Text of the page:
American Marketer


ID verification as the overlooked and key component for mcommerce

July 19, 2013

Michael Strange is chief technology officer of Mitek


By Mike Strange

More than half – 56 percent – of American adults now have smartphones. This is up from 35 percent just two years ago, according to Pew Research Center.

Smartphone ownership is particularly high among the highly desirable market segment of younger adults, especially those in their 20s and 30s . This fact has not gone unnoticed by businesses that desperately want to reach this up-and-coming demographic who want to conduct a majority of their transactions in the mobile medium.

Consumers, especially the younger digital natives, have high expectations for a seamless anytime/anywhere mobile experience.

To meet this demand, retailers, financial institutions and others that want to maximize mobile for customer acquisition need to find ways create a simple, seamless, safe mobile user experience. To do this, organizations must solve two key issues: data entry and identity verification.

It’s a snap

All mobile device users know the difficulty of tedious data entry with clumsy fingers on a touch screen or tiny keypad. In fact, difficulty entering personal data is a main reason that users abandon the mobile transaction.

The mobile imaging technology that is already allowing us to deposit checks, pay bills and get quotes can also provide a seamless mechanism for reducing the friction in mobile enrollment process.

With a snap of the camera on a smartphone or tablet, consumers can take photos of personal and financial documents to enroll in new products and services as well as fund accounts.

Once organizations have made the data entry portion of the mobile enrollment process a breeze for users, they must make sure that the users are who they say they are – mobile identity verification.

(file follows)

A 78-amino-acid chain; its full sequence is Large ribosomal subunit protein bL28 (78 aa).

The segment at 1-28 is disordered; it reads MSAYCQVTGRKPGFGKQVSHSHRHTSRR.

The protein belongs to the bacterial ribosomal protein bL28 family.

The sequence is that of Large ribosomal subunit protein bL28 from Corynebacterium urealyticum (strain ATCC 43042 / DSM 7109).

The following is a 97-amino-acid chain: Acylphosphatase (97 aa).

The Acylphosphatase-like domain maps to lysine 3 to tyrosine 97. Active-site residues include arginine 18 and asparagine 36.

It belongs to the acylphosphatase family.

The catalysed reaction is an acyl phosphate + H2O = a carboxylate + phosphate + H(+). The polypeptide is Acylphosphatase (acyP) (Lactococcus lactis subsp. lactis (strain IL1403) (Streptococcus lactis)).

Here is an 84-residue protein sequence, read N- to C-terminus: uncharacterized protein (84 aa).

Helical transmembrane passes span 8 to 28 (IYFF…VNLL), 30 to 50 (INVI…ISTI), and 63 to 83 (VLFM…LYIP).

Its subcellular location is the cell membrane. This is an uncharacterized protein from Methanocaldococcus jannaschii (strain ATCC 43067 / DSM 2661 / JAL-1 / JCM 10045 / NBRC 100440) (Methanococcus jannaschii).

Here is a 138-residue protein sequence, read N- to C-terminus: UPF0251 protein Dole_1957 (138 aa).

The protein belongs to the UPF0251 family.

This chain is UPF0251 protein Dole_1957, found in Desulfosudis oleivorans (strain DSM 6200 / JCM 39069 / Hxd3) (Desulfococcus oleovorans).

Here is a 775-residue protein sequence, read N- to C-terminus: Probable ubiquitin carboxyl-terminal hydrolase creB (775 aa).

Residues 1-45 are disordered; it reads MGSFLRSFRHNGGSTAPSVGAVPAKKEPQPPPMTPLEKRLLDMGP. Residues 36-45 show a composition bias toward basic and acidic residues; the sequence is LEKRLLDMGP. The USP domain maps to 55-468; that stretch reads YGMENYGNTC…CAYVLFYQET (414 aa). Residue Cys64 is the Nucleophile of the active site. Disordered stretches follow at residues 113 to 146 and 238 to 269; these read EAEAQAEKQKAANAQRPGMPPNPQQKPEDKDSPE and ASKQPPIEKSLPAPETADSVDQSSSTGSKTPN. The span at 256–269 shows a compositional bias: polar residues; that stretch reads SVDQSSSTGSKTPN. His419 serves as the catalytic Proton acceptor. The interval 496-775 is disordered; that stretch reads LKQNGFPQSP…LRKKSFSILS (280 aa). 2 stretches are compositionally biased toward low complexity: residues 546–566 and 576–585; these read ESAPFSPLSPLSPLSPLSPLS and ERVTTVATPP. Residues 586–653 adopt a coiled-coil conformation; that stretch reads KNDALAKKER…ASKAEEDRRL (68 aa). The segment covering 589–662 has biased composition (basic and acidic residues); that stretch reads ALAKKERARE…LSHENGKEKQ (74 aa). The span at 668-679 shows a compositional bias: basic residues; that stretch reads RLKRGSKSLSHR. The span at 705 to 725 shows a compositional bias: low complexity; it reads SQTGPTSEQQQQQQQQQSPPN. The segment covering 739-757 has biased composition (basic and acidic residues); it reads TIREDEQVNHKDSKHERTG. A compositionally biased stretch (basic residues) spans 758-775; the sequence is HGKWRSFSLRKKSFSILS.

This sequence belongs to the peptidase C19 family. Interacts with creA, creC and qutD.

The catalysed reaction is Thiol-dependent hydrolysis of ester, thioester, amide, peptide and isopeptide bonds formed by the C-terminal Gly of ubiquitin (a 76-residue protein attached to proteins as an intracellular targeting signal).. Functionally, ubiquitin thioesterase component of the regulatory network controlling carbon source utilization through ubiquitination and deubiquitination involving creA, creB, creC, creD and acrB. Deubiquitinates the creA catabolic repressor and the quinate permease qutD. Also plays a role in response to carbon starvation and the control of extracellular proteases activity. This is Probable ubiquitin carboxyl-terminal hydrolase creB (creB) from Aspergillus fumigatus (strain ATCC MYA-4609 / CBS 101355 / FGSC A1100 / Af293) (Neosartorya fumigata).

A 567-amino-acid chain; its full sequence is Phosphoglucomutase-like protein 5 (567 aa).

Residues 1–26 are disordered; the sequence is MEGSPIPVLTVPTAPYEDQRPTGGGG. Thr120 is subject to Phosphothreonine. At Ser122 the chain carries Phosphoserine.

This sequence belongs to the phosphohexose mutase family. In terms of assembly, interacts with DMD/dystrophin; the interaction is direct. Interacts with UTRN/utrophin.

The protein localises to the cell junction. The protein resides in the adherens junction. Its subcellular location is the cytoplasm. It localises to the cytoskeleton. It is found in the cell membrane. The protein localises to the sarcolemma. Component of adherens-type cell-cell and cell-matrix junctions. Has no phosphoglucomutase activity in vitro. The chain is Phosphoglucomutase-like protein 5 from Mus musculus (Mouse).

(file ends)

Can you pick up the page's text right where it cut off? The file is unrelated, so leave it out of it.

Some factors of mobile identity verification can be attributed to the mobile device itself, including patterns of usage, location and device authentication.

Other factors relate to the ability to verify the identity of the individual using the mobile medium. And some factors relate to the reliability of the documentation presented by the user, for example, driver’s license.

Finally, organizations need to consider additional factors due to the nature of the mobile medium, such as location awareness, geofencing and device tokens.

Managing just one of these factors, or even two out of the four, does not give businesses the assurances they need to conduct transactions in mobile. For issuers, mobile imaging technology also provides relief for the pains on their side of the mobile enrollment process.

Driver’s seat
With mobile imaging, businesses will be able to validate a user’s identity through a combination of mobile-specific information including location, device and context along with imaging of documents that validate a person’s ID such as a driver’s license.

In real time, mobile imaging is capable of examining the front of the driver’s license and coordinating with information from a bar code on the back of the driver’s license for authentication.

This complex process is more than just comparing scanned documents to what is on file. It involves dozens of mobile-optimized business rules and, for added security, data can be crosschecked against other databases.

This verifies that the resulting identity information is valid and tied to the identity of person who is enrolling on her mobile device.

The best identity management program for mobile enrollment will include a combination of all these factors and will be wrapped in the simplest possible user experience.

MOBILE IDENTITY verification is a solution designed for mobile and has applications in retail, healthcare, insurance, financial services and beyond.

Mobile imaging has the potential to remove the frustration for consumers and adds a layer of security for companies. It truly is the future for enabling mobile commerce.

Michael Strange is chief technology officer of Mitek, San Diego. Reach him at